Madeira was misunderstood from the off. When explorer João Gonçalves Zarco first saw the cloud-wreathed island, he assumed he was looking at the mouth of hell - returning, with quite astonishing bravery, to claim it for Portugal three years later.
In modern times, the island is not so much misunderstood as typecast. The British market focuses heavily on its appeal to older travellers, and Madeira's slow pace, year-round mild climate and accessible walking certainly attract the grey pound.
But younger tourists should not be put off. According to Madeira Tourism, visitors from Spain and Portugal tend to have a lower age range than those from the UK, and there's plenty to do here - four-wheel drive tours, walking, cycling, diving and sailing, plus good bars and restaurants and a world-class fireworks festival in June.
It's also a good year-round destination, with temperatures of 13C-19C in winter. Getting there is simple as easyJet flies direct from Stansted daily, from Gatwick five times a week and from Bristol three times a week. TAP Portugal also flies direct from Gatwick.
Accommodation is mainly in Funchal, and varies from the old-fashioned elegance of the iconic Reids Palace and Savoy, to modern spa-focused resorts such as Cliff Bay, which offers ocean swimming for those struggling with Madeira's lack of beaches.
For a touch of individuality try a quinta (converted estate or house) such as Quinta Bela Sao Tiago in the old town, or the modern boutique Estalagem Quinta da Casa Branca.
The latest high-profile opening is the five-star The Vine, a member of the Design Hotels group. Opened in late 2008, it has 57 rooms and 22 suites, with a rooftop pool, bar and restaurant.
Madeira's famous levadas - irrigation channels which cover more than 1,560 miles of the island's mountainous interior - get an unfair press. Yes, some are flat, sturdy paths shaded by trees, but others feature dark tunnels, steep inclines, narrow paths and precipitous drops. Whatever your ability, the scenery is frequently stunning.
You can also explore the island by bike, or join a four-wheel drive tour of the eucalyptus-clad mountains. The latter will give you a good sense of how steeply Madeira rises from the sea - we found ourselves gaining altitude so fast our ears popped.
On the water
Madeira's lack of beaches mean sailing or diving are better options than surfing. Monastery Reef and Garajau Marine Reserve - both off the southeast of the island - are popular sites, and shore diving is possible in several locations. Stable water temperatures make diving a year-round option, though storms can reduce visibility in winter.
Above the waves, take a whale and dolphin watching trip from Funchal harbour. Many tours offer the chance to swim with dolphins, but don't make any assumptions - the animals will happily surround a boat, but often disappear when they see people slip into the water.
Head to the Madeira Story Centre in Funchal's old town to gen up on the island's history, geology and flora and fauna, then wander round the corner to the food market. It's small but riotously colourful, with stallholders constantly proffering samples of fruit - most appealingly Madeira's small, sweet bananas. You'll find flowers at the front, and at the back, a fish market where locals hack off huge steaks of tuna.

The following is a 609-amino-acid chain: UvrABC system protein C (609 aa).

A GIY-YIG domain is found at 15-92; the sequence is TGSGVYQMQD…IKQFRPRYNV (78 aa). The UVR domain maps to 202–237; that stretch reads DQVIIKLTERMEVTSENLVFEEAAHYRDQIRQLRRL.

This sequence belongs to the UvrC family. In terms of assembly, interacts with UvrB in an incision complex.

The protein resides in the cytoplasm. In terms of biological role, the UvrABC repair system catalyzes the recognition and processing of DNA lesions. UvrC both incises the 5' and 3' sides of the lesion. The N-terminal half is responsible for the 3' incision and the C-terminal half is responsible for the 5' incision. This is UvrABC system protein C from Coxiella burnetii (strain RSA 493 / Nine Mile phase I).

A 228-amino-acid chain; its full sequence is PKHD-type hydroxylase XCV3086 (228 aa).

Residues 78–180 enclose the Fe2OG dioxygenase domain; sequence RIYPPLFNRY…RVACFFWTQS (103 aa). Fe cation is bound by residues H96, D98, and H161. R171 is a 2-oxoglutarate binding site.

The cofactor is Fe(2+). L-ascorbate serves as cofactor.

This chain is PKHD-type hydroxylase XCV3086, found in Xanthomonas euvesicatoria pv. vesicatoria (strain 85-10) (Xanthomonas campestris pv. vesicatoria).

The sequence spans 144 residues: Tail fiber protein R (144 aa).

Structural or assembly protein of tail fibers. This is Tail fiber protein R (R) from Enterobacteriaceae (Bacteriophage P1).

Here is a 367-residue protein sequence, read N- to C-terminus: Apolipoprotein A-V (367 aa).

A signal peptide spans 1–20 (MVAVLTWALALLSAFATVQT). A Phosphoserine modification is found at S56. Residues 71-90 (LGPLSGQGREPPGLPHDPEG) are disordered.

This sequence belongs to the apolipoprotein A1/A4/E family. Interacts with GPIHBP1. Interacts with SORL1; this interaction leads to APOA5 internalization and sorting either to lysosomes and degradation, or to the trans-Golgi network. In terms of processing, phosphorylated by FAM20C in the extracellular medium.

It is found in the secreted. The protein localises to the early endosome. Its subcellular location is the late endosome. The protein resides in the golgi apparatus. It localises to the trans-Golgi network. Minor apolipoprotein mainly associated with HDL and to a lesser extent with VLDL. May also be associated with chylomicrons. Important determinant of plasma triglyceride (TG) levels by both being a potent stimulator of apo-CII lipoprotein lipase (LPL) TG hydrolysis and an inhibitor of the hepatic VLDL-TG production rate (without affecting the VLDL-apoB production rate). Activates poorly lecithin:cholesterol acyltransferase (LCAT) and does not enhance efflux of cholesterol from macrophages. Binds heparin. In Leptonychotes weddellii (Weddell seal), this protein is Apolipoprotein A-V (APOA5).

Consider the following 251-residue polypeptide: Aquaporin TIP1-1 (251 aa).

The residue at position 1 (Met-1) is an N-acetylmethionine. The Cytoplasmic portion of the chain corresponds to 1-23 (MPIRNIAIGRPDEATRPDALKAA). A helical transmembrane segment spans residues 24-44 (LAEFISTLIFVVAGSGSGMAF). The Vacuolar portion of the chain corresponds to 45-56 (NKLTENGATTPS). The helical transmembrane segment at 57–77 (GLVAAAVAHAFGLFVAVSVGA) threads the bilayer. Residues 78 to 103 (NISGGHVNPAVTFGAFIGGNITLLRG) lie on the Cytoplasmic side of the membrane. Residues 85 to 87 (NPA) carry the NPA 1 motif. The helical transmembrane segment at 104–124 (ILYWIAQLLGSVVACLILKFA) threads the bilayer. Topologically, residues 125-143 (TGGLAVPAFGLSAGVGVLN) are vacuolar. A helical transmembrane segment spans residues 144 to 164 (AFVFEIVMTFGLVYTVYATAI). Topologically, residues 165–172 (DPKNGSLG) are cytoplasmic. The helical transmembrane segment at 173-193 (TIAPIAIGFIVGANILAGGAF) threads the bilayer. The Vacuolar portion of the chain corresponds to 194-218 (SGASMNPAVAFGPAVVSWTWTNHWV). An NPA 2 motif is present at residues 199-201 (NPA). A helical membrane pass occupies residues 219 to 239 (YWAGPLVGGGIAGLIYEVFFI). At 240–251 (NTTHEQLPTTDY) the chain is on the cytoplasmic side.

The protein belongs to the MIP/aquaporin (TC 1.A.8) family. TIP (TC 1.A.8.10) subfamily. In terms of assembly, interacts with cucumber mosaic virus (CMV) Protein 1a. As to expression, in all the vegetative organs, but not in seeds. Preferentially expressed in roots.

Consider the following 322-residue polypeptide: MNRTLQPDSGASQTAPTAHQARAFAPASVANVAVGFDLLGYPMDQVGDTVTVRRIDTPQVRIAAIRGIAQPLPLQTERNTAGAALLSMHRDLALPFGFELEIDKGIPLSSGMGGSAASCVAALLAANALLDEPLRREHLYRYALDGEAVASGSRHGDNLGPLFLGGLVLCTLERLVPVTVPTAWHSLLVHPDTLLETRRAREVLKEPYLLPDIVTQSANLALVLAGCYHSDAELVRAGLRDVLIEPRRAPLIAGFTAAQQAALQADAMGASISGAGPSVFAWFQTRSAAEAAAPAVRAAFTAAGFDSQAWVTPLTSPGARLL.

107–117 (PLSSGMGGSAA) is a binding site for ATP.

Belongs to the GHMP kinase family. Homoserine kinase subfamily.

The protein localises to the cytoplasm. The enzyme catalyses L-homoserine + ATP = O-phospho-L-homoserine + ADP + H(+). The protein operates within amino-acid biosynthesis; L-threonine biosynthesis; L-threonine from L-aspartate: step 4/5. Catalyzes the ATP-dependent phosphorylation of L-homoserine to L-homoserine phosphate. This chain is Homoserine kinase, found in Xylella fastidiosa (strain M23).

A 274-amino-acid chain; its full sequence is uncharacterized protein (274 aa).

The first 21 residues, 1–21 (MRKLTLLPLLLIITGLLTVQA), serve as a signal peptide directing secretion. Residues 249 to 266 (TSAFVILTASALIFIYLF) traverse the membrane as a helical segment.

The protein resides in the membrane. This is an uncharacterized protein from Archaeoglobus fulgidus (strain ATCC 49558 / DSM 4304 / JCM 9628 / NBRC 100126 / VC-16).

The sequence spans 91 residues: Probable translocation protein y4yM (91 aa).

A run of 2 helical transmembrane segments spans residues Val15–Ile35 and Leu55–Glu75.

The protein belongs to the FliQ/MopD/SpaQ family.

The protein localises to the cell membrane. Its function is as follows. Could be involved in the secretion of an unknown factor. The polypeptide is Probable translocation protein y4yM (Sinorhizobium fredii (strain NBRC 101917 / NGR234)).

Next, take the cable car up to the hill town of Monte, take a turn around the tropical gardens and 19th century Church of Our Lady of Monte before whizzing back down on the wicker toboggans - large picnic baskets on greased runners, basically - that have become a tourist staple. Cultural justification? This is how locals used to get down to meet incoming ships before cars became widespread...
If money isn't an object, start with a meal at Armazem do Sal, based in a 200-year-old former salt warehouse. Inside it's all bare stone and exposed beams, and serves well-executed Mediterranean food with a Spanish-Portuguese bent.
Slightly cheaper, and with a great terrace overlooking the ocean, is Riso, a restaurant dedicated to rice - expect risottos, Portuguese 'wet rice' (more appetising than it sounds) and plenty of seafood.
Few visitors will expect Balearic-style clubbing as the sun goes down, but if upscale bars are more to your taste you'll be pleasantly surprised. We enjoyed Cafe do Teatro in Funchal, a bar that wouldn't look out of place in some of Europe's trendier cities. Grab a seat in the terrace or courtyard and enjoy a pungent poncha, while DJs play credible, if not cutting-edge, dance music.
Blog posts from Madeira
- Madeira: Funchal bar and restaurant tips [Travel Weekly Blog]
- Madeira hotels: Cliff Bay Resort and Quinta Bela Sao Tiago [Travel Weekly Blog]
Inghams offers four nights' bed and breakfast at the Quinta Bela Sao Tiago in Funchal, including flights from Gatwick with TAP Portugal and transfers, from £550. (020 8780 4455, email@example.com, Inghams agent site)
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